Status report in Agile projects

How do I do a status report in an agile project? He that never heard this question let him cast the first stone at this post, lol…

Agile is no longer a tendency or fad, it’s a fact. Large corporations have already adopted agile on a path to increasing the return on their products, reducing “monitoring and control” culture and increasing #COLABORATION. However, generally not all levels of the organization are “sticking post-its on the wall” and that’s where we commit sins of #TRANSPARENCY.

…”It’s all on the kanban board, people just have to take a look”…

Something you often hear…

  • The team says: Can we bring those people to understand our board?
  • PMO says: Of course we can, that would be great, but do they want to?

Ps.: I use the PMO as an example because they’re usually the status villains, right? I took the liberty of playing around with this because I’m a very proud ex-PMO, lol…

The thing is, management agrees to the agile transition and is anxious for results, because they’ve heard such good things, BUT you think they’d also agree to read the kanban board instead of just receiving the status? Normally, no. Their focus is on “the guaranteed result” and not “how did you do it?” (reflected in the kanban board).

But okay, this is a good opportunity to show management we have other ways of following the status of a project: without a schedule, S curve, SPI, change request etc. And another thing, it’s a chance to explain the innovation! After all, what’s the use of doing something cool if no one finds out about it? We must come out of our caves and shout it out: look what we’re going! It’s cool! This will be good for you too!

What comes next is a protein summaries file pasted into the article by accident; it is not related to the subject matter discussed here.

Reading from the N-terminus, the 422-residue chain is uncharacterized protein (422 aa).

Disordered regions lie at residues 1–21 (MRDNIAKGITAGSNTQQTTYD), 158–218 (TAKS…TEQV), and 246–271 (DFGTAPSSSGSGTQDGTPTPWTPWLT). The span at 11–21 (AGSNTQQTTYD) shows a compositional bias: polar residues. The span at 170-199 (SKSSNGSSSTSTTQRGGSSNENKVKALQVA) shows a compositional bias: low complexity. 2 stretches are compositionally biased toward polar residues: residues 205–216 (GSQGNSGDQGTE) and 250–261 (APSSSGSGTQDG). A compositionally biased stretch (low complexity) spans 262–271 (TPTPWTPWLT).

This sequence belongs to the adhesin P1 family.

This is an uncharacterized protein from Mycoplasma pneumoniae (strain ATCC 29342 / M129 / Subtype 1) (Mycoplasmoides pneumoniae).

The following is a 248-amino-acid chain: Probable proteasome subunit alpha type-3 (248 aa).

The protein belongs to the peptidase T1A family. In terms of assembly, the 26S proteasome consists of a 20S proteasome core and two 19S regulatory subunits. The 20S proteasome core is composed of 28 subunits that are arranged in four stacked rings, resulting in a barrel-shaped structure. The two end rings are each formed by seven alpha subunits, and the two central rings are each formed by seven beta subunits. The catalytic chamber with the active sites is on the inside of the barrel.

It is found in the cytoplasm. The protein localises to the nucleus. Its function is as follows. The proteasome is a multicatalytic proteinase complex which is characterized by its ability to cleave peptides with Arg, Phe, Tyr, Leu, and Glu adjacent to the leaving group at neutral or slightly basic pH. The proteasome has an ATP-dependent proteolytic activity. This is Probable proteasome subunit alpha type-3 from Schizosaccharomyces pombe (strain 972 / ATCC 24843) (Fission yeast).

Thus far I’ve tried to convince you, the SM and PO and Time, that it’s important to reveal what you’re doing within Agile because you’ll be the ones disseminating the #CULTURE and the processes.

Encapsulating the teams’ result

Now let’s talk about how to encapsulate the results we have within the team, for those outside the team:

1. Define the target audience because the relevant content may change, depending on the audience.
2. Understand the target audience’s and team’s concerns because they will give you the right answers. In other words, this is where the art of understanding the whys comes in (#loveTheProblem).
3. Keep it simple, because the report will have a disclosure period, and any of the team will be able to update it.

In practice, the difficulty is in #loveTheProblem, because when we talk with the audience their answer is the solution (I want the schedule, the costs projection …) and we must find out what the concerns are behind these requests in order to put together solution together with the team.

Here are some ideas you can try out:

When the deadline is a great concern

We can use the burn-up + cone of uncertainty:

Status Report

Cribsheet for putting the above graph in a PowerPoint:

Status Report 2

IMPORTANT: The first time management sees the report, make an introduction explaining why and how to read the new graphs.

When changing the scope is a concern

Get the prioritized and categorized backlog:

Status Report 3

When the client’s opinion is a concern

We have specific product metrics. Magno talked about them in another post, which you can read here.

When external dependencies are a concern

Get a board with impediments and where they had/will have an impact.

It’s worth recalling that we must be careful with the metrics we use because they’ll shape the team’s behavior. Avelino talked more about this in another post, which you can read here. Understand what metrics to use in accordance with the objective you want to achieve.

Oh! And let’s not forget continuous improvement, right folks? Align everyone involved so we know this is the initial version, it’s interactive and incremental. Get feedback and improve the next one.

If you want to know more about Certified Scrum Product Owner training, check out here!


Foto de Monira Lima
Monira Lima


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